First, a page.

SUFU 2019: Assessment of Transcutaneous Ultrasound in Identification of the Posterior Tibial Nerve

Miami, FL ( Percutaneous tibial nerve stimulation (PTNS) is a recognized treatment option for patients with urinary dysfunction. The conventional method of locating a tibial nerve includes physical palpation of the ankle. However, incorrect identification may decrease the effectiveness of PTNS therapy.

Researchers from the Mayo Clinic conducted a study to evaluate efficacy of transcutaneous ultrasound in assessment of tibial nerve location. Study sample included a total of 25 participants (7 male and 18 female) with a median age of 37 years (range, 19 -70; IQR, 31 –51). The ssubject's tibial nerve was first identified by the physical palpitation, and then by using the Phillips Lumify Mobile App Based ultrasound. Difference in distance was recorded in proximal-distal (PD) and anterior-posterior (AP) planes (Figure 1).

Figure 1
SUFU WM 2019 PD vs AP planes

Dr. Lomax and his colleagues found a median 2 mm difference between the ultrasound measurement and cutaneous palpitation in AP plane (range, 0 –5 mm; IQR, 2  -3 mm). Higher median difference of 4 mm was identified in PD plane (range, 0 –9 mm; IQR, 3 –5 mm). The median difference between PD and AP was 2 mm (range, -3 –7 mm; IQR, 0 –4 mm) (Figure 2).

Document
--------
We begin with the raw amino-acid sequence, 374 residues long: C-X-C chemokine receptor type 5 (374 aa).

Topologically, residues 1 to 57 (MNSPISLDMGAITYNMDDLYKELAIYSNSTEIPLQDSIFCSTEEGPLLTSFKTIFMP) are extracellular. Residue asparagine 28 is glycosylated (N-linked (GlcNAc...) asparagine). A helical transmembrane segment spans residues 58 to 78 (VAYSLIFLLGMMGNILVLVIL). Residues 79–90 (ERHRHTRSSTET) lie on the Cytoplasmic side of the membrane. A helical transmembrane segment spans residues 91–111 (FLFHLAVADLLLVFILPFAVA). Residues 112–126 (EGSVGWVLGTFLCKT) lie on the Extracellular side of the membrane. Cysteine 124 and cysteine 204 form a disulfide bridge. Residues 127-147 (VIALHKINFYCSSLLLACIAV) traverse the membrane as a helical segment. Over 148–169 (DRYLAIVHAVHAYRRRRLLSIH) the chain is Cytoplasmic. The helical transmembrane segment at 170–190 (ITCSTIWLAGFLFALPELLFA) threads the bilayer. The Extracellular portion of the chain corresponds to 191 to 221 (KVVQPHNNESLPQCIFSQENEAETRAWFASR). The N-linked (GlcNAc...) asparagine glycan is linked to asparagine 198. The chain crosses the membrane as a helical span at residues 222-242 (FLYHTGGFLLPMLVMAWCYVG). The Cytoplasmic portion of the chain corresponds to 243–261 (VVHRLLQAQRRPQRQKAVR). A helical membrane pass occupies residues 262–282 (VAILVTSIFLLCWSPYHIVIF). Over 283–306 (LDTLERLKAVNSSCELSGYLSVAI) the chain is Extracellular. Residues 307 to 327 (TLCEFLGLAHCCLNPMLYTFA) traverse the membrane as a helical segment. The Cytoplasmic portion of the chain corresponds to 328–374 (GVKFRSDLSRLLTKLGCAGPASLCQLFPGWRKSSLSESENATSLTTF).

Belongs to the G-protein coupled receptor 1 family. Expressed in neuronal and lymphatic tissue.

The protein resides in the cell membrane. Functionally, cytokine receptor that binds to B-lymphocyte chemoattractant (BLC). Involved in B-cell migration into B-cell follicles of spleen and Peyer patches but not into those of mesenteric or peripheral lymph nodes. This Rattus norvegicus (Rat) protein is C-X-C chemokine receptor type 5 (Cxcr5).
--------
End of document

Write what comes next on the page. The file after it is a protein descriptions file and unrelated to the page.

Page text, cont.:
Figure 2
SUFU WM 2019 figure 2 graph

The study suggests that transcutaneous ultrasound is a more accurate tool of tibial nerve location compared to conventional identification. Future research is needed to assess if this finding will affect long-term effectiveness of PTNS therapy.

Presented by: Steven Lomax, MD, Department of Urology, Mayo Clinic Florida, Jacksonville, Florida 

Written by: Hanna Stambakio, BS, Clinical Research Coordinator, Division of Urology, University of Pennsylvania, Twitter: @AStambakio at the Society of Urodynamics, Female Pelvic Medicine & Urogenital Reconstruction Winter Meeting, SUFU 2019, February 26 - March 2, 2019, Miami, Florida